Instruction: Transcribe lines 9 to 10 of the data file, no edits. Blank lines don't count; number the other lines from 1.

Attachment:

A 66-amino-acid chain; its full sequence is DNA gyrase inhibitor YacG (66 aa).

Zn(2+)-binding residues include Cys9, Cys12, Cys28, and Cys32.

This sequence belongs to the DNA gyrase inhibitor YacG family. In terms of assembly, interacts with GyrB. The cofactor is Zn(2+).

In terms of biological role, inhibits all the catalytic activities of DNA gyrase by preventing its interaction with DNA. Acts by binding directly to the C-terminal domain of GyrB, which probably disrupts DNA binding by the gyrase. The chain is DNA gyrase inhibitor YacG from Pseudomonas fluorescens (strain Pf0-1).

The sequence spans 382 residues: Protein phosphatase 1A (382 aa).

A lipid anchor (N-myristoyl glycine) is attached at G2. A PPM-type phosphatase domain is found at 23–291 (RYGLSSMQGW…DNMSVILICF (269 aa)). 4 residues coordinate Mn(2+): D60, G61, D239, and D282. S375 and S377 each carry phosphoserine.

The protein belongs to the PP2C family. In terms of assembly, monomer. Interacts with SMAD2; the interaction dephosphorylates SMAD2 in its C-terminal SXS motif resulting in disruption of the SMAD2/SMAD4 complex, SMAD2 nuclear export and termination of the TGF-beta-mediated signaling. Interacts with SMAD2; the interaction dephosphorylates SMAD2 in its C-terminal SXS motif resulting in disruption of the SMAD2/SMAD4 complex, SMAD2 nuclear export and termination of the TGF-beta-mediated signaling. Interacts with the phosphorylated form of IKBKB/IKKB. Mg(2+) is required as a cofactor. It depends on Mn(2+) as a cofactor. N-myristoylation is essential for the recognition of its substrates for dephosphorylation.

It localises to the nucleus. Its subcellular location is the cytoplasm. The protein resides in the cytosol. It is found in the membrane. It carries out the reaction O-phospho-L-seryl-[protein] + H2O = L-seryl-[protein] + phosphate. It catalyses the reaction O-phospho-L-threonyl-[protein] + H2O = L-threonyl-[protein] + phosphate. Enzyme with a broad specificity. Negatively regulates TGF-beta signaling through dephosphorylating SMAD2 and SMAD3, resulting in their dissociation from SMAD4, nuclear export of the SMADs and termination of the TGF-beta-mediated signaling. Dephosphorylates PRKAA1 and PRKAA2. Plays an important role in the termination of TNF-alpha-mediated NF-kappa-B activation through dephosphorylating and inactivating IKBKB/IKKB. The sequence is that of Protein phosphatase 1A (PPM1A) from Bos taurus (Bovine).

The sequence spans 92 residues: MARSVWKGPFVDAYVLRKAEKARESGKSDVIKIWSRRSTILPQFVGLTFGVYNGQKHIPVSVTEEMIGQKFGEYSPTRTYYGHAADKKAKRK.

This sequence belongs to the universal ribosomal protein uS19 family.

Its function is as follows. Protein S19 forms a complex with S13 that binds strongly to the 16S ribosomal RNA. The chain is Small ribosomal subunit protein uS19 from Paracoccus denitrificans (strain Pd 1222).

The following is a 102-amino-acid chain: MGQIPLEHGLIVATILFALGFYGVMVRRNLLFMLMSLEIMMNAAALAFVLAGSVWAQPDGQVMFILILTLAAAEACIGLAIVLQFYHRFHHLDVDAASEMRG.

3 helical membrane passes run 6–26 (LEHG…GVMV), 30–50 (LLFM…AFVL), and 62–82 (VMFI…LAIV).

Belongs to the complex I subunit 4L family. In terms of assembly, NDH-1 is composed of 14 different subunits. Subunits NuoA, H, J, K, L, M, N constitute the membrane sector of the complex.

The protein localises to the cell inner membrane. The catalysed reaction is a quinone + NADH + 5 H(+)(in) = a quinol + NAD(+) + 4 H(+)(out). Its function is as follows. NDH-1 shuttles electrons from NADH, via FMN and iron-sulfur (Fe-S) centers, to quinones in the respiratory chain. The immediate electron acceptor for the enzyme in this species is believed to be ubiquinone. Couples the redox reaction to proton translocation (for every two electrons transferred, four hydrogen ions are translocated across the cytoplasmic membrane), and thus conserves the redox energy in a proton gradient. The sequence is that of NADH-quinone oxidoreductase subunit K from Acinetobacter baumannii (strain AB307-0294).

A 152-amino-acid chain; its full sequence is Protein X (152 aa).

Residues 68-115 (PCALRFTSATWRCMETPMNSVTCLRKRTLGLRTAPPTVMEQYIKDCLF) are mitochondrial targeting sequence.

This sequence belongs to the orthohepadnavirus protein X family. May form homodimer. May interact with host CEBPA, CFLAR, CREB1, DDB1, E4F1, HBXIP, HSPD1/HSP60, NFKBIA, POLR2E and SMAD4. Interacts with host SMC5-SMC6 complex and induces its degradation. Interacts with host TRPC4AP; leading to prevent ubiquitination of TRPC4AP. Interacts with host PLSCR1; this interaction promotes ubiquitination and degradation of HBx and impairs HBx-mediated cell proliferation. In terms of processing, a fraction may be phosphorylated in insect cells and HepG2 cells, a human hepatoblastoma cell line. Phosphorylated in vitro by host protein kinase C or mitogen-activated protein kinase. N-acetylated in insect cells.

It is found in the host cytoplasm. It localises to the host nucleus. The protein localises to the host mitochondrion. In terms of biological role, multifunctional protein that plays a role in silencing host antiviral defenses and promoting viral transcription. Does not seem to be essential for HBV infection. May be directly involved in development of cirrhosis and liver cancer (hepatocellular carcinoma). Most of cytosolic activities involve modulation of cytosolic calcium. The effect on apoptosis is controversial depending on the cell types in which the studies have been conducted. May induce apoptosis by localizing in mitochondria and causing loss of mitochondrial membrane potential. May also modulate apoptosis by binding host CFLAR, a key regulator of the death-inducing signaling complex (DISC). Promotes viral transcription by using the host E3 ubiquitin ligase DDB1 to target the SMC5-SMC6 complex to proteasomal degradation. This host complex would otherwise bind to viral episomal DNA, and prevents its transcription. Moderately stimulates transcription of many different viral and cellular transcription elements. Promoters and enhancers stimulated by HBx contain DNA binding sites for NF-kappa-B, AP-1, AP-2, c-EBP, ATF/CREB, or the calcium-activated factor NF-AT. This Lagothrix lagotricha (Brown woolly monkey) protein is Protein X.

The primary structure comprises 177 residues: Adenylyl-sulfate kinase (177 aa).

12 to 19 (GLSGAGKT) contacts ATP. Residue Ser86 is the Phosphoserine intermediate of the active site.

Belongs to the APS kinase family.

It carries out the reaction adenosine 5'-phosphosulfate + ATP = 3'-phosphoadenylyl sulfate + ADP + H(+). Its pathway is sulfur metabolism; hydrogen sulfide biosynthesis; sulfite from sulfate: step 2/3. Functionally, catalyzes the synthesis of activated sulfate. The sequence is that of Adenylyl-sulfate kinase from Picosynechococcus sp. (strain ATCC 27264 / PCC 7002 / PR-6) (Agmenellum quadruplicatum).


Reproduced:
The sequence spans 92 residues: MARSVWKGPFVDAYVLRKAEKARESGKSDVIKIWSRRSTILPQFVGLTFGVYNGQKHIPVSVTEEMIGQKFGEYSPTRTYYGHAADKKAKRK.

This sequence belongs to the universal ribosomal protein uS19 family.